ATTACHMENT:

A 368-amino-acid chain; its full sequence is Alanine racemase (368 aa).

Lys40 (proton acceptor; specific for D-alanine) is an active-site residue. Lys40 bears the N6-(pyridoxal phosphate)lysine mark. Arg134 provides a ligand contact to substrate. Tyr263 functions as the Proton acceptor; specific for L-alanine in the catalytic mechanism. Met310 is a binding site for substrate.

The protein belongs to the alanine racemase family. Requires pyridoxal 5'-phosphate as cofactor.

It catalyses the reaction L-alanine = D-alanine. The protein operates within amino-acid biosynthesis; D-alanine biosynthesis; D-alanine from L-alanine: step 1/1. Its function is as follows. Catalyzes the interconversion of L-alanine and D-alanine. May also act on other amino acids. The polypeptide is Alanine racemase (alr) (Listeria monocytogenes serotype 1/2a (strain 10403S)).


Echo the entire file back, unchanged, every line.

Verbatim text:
A 368-amino-acid chain; its full sequence is Alanine racemase (368 aa).

Lys40 (proton acceptor; specific for D-alanine) is an active-site residue. Lys40 bears the N6-(pyridoxal phosphate)lysine mark. Arg134 provides a ligand contact to substrate. Tyr263 functions as the Proton acceptor; specific for L-alanine in the catalytic mechanism. Met310 is a binding site for substrate.

The protein belongs to the alanine racemase family. Requires pyridoxal 5'-phosphate as cofactor.

It catalyses the reaction L-alanine = D-alanine. The protein operates within amino-acid biosynthesis; D-alanine biosynthesis; D-alanine from L-alanine: step 1/1. Its function is as follows. Catalyzes the interconversion of L-alanine and D-alanine. May also act on other amino acids. The polypeptide is Alanine racemase (alr) (Listeria monocytogenes serotype 1/2a (strain 10403S)).